Though the controversial Green Book ended up winning the Best Picture Oscar just a week ago, Roma apparently came this close to nabbing the most coveted award of the night. It would have been a historic first because Roma’s distributor is the streaming behemoth Netflix. If they won Best Picture, it would have been a significant moment in motion picture history. But it didn’t. However, that doesn’t mean Netflix is done gunning for the number one spot. But as they get closer and closer to overtaking the Oscars, they are ruffling feathers and making enemies.
One of Netflix’s biggest rivals? A young up-and-coming filmmaker named Steven Spielberg.
As summarized by IndieWire, America’s most successful director is at odds with Netflix and is trying to get the Oscars to change their rules so that a Netflix movie wouldn’t be in contention to win any Oscars. In Spielberg’s view, streaming films should be considered made-for-TV movies and shouldn’t be held side-by-side to the pictures that take home Oscar gold. That’s quite the opinion, Steven. I wonder what your buddy Marty Scorsese will say about that considering his next film is a Netflix production.
The basic gist is that Netflix doesn’t play by the same theatrical release rules and spends too much money on its promotions and Oscar campaigning. Spielberg and other Netflix foes think that the company skirts the rules, releasing their films briefly in theaters to qualify for Oscars and then getting most of their views at home with their subscribers. As well, since they’re practically made of money, Netflix can pour millions upon millions into campaigning and promotion, squashing all competition. They also don’t have to release the box office gross of their films, they also don’t respect the 90-day theatrical release window that most other films do.
In summation: Netflix is doing things its own way, finding success and Spielberg isn’t happy about it.
Who is Right?
Honestly, both sides are correct in their own ways. I’ll never ever badmouth someone (especially Steven fucking Spielberg) for trying to get more people into theaters. I love seeing a movie on the big screen, as do many of you. There is something much more magical about that experience than, say, watching something at home on your iPad. Netflix’s model is altering the way we watch movies and, frankly, that’s uncomfortable.
I also understand that Netflix’s financial power is making it harder for other films to even compete at the Academy Awards. Recall the other Best Foreign Picture nominees. Did you honestly think any of them had a chance? No, Roma had it in the bag since the beginning. They’re like the Golden State Warriors of movies: they have so much power and so much money that it’s making it hard for others to compete. Spielberg is coming from a place of keeping the movie-going experience an even-handed and almost-religious event. I can respect that. I can respect him. He’s not just some old man yelling at clouds, like some say.
However, times are changing. Progress rarely goes backwards (unless we’re talking about the U.S. presidency) and when the ball starts rolling it is hard to stop it. Netflix is doing things its own way but so were color films, TV, Napster and the iPod. Hollywood and the Academy needs to adapt or face seeming antiquated. The Academy needs to understand that Netflix isn’t alone. Sure, they’re the top dog now but Amazon and other various streaming services stand the chance to disrupt the system too. Streaming films aren’t going away and they will forcibly alter business models. There will come a time when the most-talked-about and successful movie of the year debuts on a service like Netflix. If the Academy just buries its head in the sand and kicks them out of the club, they will be doing themselves and all filmgoers a major disservice.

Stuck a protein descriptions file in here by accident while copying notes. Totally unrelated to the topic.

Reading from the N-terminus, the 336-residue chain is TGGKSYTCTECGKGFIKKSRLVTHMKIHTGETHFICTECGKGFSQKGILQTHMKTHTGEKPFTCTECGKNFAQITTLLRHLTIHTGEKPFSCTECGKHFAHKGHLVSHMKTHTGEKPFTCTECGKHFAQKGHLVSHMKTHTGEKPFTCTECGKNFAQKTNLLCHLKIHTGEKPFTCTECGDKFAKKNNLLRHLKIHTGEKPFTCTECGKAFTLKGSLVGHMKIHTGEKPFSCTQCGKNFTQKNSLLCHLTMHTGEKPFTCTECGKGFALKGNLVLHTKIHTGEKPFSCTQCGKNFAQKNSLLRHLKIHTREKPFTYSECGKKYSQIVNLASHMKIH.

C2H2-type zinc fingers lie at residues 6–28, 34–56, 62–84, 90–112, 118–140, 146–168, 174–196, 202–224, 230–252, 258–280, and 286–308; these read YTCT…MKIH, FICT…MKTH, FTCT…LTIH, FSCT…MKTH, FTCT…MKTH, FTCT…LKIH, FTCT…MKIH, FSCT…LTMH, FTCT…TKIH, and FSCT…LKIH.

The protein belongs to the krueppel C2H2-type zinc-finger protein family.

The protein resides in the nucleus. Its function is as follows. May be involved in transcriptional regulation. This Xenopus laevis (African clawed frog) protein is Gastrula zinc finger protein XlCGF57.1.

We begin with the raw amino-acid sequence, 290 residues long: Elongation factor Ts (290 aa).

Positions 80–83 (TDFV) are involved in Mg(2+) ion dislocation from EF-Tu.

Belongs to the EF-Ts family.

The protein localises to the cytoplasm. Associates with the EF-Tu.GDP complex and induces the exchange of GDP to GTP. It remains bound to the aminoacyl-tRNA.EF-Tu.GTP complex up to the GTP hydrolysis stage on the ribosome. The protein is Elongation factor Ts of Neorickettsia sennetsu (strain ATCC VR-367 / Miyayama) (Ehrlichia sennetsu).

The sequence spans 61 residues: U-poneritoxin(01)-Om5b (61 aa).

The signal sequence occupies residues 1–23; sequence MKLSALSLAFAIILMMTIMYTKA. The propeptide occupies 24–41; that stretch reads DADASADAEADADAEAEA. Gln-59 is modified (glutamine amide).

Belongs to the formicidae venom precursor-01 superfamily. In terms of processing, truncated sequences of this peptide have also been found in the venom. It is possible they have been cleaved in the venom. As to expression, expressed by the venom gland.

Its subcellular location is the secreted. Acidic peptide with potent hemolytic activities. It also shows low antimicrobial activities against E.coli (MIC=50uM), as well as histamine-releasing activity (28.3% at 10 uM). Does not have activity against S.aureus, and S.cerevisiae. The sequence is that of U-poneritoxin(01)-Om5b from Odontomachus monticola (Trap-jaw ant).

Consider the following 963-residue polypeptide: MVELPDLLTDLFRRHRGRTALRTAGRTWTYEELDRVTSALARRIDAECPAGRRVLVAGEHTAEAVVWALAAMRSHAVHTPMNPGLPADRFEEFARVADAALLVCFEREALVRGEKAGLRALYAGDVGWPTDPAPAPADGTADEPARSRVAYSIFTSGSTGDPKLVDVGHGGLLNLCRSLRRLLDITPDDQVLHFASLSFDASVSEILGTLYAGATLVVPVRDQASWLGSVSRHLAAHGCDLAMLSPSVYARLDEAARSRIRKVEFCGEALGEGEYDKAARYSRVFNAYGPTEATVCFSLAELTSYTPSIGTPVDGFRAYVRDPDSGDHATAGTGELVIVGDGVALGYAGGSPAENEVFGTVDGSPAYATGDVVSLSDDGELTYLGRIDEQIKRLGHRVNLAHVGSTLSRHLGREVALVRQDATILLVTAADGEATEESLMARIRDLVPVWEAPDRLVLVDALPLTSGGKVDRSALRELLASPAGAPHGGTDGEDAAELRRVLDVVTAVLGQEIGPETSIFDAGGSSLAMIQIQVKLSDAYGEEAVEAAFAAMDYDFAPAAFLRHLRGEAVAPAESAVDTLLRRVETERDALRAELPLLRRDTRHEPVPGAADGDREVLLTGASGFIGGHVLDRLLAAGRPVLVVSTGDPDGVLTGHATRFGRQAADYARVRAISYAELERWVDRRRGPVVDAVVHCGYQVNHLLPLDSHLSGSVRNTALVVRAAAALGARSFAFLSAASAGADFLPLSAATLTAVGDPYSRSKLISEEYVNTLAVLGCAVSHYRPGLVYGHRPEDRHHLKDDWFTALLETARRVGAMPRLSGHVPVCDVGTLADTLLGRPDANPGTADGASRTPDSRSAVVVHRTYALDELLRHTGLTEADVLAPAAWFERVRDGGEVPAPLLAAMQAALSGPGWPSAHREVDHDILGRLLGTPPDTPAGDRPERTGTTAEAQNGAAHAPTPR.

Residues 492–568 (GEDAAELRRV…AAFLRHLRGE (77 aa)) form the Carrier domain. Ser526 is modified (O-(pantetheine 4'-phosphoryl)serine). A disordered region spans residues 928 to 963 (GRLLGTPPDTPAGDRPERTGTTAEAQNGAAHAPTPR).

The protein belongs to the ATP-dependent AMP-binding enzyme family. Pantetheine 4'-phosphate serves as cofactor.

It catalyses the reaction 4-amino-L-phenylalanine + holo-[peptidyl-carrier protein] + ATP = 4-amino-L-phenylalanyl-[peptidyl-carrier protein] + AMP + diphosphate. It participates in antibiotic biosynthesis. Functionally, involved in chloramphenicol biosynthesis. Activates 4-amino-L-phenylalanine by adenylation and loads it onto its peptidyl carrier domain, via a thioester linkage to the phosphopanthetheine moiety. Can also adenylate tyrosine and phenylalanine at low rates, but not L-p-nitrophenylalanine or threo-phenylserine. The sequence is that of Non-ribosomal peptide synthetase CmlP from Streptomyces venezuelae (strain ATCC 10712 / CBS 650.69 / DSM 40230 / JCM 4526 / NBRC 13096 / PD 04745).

The Future Awaits...
Spielberg and the Academy have to understand how beneficial Netflix is to both filmmakers and those who love movies. Netflix has more money than God and they have decided to take risks with their movies. Along the way they have employed many people of color and unheard voices in the film industry. They are creating a much more even playing field when it comes to who is making movies. They are also creating a much more even playing field when it comes to who is seeing movies. Not everyone can rush off to their local indie theater to see a movie. They have kids, they have jobs, they have little money to spend on transportation and tickets. Smaller films like Roma are much more accessible because Netflix itself is much more accessible. They are doing great things when it comes to communities that the Academy forgets all too often. You have to remember one major thing that bolsters Netflix’s argument: the people are on their side. Audiences love Netflix and generally really enjoy watching movies at home. The Academy will look even more elite and even more out-of-touch with these people if they cast them out.
Both sides need to come to an understanding. Yes, some tweaks might need to be made and Netflix might need to clean up its act just a little bit. No side is wrong and there needs to be compromise for the good of the Academy, the Oscars and, of course, film lovers. Both sides of this debate have sound talking points and they’re all coming from a place of loving films. Times are changing but, please, let’s not allow anyone to get in the way of great movies being made or seen.